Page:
In the present study, it was assumed that the weight of the total fuel injected into the cylin-der would be 68 mg. The total injection time measured by the crankshaft rotation angle was 18 deg in each case. The pilot dose was set at 8% of the total mass of the fuel injected and was

delivered at 3 deg sufficiently in advance. The

time interval between individual doses was 8 deg. It was assumed that the end of the injec-tion was constant while the start of the injecinjec-tion was changed. For one dose of fuel, the injection started 15 deg before the TDC and ended at 3 deg after the TDC, according to the factory set-tings of the engine. For one pilot dose and main Table 2. Modeling parameters

Parameter Value

Factory angle fuel injection 15 deg before TDC

Fuel Diesel

Dose per cycle 68 mg Initial pressure 0.095 MPa Initial temperature 365 K

Air density 1.19 kg/m3

Table 3. Used AVL Fire submodels

Model Name

Combustion model Coherent Flame Model ECFM Turbulence model k-zeta-f

NO formation model Extended Zeldovich Model Soot formation model Lund Flamelet Model

Evaporation model Dukowicz Breakup model Wave


dose, injection started 23 deg before TDC and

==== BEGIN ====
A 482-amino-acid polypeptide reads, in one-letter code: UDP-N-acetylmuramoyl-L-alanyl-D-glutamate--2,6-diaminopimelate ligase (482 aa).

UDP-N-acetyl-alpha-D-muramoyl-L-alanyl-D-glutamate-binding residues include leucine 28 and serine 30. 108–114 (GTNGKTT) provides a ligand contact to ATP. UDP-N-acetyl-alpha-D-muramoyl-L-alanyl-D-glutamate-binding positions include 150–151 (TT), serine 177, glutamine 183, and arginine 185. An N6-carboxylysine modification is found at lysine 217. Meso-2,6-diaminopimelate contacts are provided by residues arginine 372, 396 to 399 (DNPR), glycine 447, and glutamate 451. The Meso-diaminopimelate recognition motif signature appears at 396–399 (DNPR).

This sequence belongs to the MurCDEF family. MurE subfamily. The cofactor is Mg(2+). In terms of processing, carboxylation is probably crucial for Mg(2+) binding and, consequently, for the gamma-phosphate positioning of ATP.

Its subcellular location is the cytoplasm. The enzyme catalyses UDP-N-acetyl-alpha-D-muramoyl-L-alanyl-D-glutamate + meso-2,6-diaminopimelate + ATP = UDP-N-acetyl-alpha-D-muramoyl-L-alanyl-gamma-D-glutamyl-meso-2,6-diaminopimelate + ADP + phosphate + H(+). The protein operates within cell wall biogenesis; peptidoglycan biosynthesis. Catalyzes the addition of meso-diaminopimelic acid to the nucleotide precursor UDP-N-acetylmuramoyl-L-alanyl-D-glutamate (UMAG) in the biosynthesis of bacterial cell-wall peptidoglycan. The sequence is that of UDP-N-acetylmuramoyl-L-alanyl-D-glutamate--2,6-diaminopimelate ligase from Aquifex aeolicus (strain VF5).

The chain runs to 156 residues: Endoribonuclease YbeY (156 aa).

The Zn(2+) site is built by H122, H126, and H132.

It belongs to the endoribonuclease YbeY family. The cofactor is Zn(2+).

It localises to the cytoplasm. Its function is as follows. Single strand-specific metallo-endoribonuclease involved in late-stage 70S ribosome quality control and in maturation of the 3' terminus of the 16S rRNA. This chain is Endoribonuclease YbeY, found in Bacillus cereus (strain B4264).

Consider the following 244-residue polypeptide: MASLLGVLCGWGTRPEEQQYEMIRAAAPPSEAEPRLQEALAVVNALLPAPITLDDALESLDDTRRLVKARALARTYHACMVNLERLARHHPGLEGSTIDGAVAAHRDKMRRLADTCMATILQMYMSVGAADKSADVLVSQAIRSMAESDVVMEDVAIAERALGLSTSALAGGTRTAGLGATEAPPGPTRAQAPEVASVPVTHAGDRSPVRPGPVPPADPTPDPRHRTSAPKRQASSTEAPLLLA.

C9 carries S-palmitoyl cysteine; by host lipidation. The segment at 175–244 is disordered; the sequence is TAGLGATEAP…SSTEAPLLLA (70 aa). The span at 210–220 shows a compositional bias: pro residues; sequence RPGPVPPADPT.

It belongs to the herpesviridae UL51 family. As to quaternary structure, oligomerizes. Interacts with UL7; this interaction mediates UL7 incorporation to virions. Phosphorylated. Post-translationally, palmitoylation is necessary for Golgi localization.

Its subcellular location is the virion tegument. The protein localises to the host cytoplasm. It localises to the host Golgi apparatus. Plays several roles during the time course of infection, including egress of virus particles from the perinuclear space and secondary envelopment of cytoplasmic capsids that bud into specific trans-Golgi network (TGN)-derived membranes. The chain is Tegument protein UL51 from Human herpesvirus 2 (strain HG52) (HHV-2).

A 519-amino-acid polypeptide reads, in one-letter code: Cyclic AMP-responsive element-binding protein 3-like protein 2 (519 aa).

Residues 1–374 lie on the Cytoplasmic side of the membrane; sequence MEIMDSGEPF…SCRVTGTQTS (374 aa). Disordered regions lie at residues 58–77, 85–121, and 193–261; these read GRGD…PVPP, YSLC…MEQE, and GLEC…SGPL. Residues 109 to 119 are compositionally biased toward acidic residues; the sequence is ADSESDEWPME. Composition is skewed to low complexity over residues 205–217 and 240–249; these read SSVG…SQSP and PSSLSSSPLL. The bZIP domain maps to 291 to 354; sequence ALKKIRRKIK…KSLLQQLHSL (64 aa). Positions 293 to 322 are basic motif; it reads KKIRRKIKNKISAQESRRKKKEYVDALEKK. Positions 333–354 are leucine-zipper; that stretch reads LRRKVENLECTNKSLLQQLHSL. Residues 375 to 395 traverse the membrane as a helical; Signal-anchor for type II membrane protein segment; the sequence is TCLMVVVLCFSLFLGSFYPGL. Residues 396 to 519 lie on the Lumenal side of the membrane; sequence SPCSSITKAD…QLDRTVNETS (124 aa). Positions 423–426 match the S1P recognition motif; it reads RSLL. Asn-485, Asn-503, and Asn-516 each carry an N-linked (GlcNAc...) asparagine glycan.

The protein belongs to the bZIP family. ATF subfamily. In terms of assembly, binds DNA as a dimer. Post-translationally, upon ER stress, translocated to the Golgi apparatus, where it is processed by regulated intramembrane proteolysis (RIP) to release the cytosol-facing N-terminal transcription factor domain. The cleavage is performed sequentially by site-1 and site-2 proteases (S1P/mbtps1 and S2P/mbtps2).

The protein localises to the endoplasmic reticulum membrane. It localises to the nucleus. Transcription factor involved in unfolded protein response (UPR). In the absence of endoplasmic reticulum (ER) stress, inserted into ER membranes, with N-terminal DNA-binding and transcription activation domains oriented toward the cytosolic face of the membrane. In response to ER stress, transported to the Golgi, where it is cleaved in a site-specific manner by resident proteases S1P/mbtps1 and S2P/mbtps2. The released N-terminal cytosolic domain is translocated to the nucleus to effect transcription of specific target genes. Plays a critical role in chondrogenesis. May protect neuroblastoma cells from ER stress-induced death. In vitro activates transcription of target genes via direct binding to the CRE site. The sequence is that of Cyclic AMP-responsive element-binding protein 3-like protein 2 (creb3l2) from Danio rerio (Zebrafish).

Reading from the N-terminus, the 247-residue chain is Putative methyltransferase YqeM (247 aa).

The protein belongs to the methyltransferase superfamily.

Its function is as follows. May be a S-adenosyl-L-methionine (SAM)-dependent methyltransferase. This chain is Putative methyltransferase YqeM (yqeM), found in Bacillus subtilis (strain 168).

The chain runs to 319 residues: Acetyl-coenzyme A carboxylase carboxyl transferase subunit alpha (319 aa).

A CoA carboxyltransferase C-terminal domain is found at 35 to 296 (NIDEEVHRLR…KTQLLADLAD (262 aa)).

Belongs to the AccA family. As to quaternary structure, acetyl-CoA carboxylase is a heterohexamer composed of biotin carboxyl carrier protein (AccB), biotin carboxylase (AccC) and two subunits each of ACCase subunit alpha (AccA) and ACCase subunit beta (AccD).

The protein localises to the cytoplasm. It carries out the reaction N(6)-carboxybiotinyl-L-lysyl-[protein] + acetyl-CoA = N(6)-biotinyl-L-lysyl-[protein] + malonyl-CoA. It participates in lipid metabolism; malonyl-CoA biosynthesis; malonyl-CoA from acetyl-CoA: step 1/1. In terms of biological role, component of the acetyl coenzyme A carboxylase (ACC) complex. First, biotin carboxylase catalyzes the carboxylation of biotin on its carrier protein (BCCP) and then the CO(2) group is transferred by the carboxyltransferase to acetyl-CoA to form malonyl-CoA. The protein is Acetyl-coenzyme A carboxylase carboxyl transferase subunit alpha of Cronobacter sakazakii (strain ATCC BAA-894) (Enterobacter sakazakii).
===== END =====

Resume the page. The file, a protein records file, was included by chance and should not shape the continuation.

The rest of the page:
finished 3 deg after TDC. For two pilot doses

and main dose, injection started 31 deg before

TDC and finished 3 deg after TDC. Fig. 4 shows

the patterns of analyzed injection strategies. Figure 5 shows cylinder sections showing time-space velocity distributions of cylinder load during fuel injection into the combustion

cham-ber. These distributions refer to the first injection

strategy - one-stage injection without pilot fuel injection and ranges from -15 to 3deg.

The modeling resulted in temporal spatial pressure distributions, the rate of pressure in-crease and the rate of heat release in the test engine cylinder for the three analyzed injection strategies. Figure 6 shows the pressure patterns in the engine cylinder as a function of the angle of rotation of the crankshaft. For the sake of clarity, the results are presented only in the angular range of interest, from -30 to 40 deg. The characteris-tics of cylinder pressure changes show the impact of the injection strategy used. There is a

notice-able difference between conventional injection,

no dose sharing, and pilot dose injection. The use of one and two pilot doses causes the initiation of autoignition of fuel and the increase of

pres-sure in the first kinetic phase of the combustion